Philanthropy in Africa has been dominated by American and other foundations from the Global North. According to the report by the Council of Foundations, the State of Global Giving by US Foundations 2011-2015, international giving by American foundations between 2011-15 rose from US$7.2 billion to US$9.3 billion, for a total of US$34.5 billion, representing 27.1% of all giving.
Sub-Saharan Africa received US$9 billion (25.4% of total international giving) led by Nigeria, Ethiopia, South Africa, Kenya, and Tanzania. The bulk went to health (US$5.4 billion), agriculture and food security (US$2 billion), and economic development (US$1.5 billion). Education accounted for US$487.7 million, or (5.4%).
An encouraging development in recent years has been the growth of African foundations established by some of the continent’s wealthiest individuals and largest companies. This reflects the exponential growth of high net-worth individuals (HNWIs), those with net assets of more than US$1 million.
At USIU-Africa, we had several scholarship programmes sponsored by Kenyan, American and Zimbabwean philanthropists. In 2018, we introduced the Lending for Education in Africa Partnership Program, a fellowship programme designed to provide aspiring students with affordable financing and support them in their future job search. Our students could also access funds from the publicly funded Higher Education Loans Board.
Our greatest fundraising achievement during my tenure was with the Mastercard Foundation. The US$63.2 million grant launched in 2020 offers generous scholarships for 1,000 students from across the continent and disadvantaged backgrounds for 10 years.
Nevertheless, I remained concerned that we had more success with philanthropists in the Global North than locally. This was not from lack of trying. I spent a lot of my time cultivating HNWIs in Kenya, including several prominent billionaires. In my personal contributions, I tried to match what the council members had agreed to give in 2016 but, save for a couple, never did.
Outside the universities themselves, there is a need to create enabling conditions at the national level in terms of policy and legislation. As African governments increasingly recognise the important role philanthropy can play in fostering development, they are passing non-profit laws that affect the philanthropic sector.
However, in many countries, including Kenya, the legal status of philanthropic institutions is imprecise and there are few incentives for either corporate or individual giving.
Building fundraising capacity
At USIU-Africa, we worked hard to strengthen our fundraising capabilities and culture. In 2019, we sent the chief manager of advancement and head of alumni relations to Boston where they visited several universities for benchmarking.
In 2021, we procured a comprehensive advancement management system. In 2019, we launched an annual giving campaign. The number of internal university contributors rose from two to 294.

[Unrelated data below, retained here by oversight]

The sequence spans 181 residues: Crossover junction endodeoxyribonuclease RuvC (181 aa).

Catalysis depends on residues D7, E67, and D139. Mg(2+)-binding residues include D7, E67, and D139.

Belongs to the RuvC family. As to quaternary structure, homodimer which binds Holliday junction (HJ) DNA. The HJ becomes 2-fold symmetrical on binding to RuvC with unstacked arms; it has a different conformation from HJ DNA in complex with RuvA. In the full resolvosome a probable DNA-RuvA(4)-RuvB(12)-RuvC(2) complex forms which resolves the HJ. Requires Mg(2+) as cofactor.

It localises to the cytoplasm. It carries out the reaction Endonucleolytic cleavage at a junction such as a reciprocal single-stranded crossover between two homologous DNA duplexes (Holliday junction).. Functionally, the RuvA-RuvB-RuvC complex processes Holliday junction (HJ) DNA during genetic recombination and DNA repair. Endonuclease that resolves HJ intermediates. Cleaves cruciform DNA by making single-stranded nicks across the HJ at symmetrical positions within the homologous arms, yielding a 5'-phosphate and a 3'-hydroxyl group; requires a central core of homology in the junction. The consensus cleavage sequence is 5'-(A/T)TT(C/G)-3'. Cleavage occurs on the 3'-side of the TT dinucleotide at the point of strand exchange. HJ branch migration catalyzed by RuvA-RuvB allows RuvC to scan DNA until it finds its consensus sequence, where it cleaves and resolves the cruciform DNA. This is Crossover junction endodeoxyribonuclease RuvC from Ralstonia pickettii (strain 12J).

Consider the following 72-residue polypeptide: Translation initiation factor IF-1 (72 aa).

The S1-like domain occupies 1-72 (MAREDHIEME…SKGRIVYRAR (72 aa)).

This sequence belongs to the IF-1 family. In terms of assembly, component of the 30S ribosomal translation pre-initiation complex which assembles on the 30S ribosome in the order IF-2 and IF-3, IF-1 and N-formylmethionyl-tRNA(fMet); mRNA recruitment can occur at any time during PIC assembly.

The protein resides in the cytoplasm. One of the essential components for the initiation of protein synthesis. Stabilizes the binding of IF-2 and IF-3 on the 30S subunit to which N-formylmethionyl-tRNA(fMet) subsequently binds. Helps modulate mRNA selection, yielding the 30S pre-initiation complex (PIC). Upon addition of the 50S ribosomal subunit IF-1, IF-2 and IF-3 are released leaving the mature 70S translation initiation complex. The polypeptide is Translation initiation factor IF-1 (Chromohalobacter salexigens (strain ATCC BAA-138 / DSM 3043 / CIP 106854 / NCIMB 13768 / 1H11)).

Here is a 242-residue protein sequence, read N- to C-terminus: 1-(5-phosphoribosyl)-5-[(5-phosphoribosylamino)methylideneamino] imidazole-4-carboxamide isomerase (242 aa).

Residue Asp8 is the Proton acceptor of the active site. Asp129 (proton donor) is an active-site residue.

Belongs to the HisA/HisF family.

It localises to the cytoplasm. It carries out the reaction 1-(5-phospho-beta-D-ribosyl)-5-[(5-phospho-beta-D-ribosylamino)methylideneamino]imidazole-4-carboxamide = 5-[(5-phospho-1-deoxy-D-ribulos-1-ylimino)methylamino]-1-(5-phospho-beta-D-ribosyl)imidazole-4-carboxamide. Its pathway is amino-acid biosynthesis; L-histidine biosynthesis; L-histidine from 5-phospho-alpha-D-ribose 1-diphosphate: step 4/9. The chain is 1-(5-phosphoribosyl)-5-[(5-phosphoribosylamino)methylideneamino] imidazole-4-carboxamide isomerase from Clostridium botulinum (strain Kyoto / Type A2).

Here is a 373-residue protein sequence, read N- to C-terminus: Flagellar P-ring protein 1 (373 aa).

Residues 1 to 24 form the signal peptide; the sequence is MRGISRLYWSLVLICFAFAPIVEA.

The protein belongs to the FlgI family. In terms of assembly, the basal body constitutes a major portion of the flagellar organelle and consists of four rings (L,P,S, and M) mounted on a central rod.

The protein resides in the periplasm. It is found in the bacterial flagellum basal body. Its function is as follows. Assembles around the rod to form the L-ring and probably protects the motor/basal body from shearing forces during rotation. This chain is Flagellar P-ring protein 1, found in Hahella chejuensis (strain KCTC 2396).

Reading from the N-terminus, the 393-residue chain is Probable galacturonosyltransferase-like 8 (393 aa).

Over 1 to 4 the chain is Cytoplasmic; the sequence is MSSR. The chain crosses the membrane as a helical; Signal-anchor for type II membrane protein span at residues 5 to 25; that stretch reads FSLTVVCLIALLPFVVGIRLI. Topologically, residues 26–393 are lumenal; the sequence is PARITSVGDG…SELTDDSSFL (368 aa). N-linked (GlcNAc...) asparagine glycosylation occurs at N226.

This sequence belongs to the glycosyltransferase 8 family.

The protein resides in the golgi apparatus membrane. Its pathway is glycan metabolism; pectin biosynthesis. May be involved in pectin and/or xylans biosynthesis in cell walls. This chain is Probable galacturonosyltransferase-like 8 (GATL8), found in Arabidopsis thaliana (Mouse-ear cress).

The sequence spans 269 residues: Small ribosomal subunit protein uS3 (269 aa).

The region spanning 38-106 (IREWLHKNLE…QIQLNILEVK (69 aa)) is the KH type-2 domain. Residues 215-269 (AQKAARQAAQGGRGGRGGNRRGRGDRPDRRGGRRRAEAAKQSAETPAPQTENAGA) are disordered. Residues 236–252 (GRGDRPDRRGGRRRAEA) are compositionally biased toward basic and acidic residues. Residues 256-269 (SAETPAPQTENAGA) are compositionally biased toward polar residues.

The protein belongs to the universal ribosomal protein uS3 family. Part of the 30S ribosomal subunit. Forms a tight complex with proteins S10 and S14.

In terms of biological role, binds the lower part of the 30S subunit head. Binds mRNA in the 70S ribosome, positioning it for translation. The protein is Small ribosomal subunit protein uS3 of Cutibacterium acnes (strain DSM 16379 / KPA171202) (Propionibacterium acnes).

Most commendable was a programme established by an exceptional group of students called Educate Your Own (EYO). By 2021, they had raised funds to support 43 students.
EYO was an inspiration to us all. Members of management regularly made individual contributions and, for the graduating class of 2018, we collectively donated Ks1,000 (US$8.65) for each graduating student as seed funding for their future alumni giving. The advancement team also mobilised alumni whose giving began to rise.
Ironically, the weakest links in the university’s fundraising efforts were the board and council.
At several leadership retreats, management brought advancement experts from the Council for Advancement and Support of Education (CASE) in the US, the leading organisation in the field. This never translated into significant fundraising.
A most precious asset
Most significant for me was the decision to donate my entire personal library, comprising thousands of books, journals, reports, and my personal archives valued at about a million dollars, to the university towards the end of my tenure.
It was a gesture intended to demonstrate my commitment to advancement at USIU-Africa, students’ learning, African knowledge production, and to encourage others to do the same.
At the ceremony marking the donation, the chair of council flippantly stated that he wished I had given cash!
As a scholar, I was giving the most precious asset of my life, accumulated over four decades.
I was stunned.
Paul Tiyambe Zeleza is currently the North Star Distinguished Professor and Associate Provost at Case Western Reserve University, a private institution in Cleveland, Ohio, in the United States.
This commentary is the fourth of a series of reflections on various aspects of his experiences over six years as the vice-chancellor of USIU-Africa and reflects his personal opinions. The original article has been edited and shortened.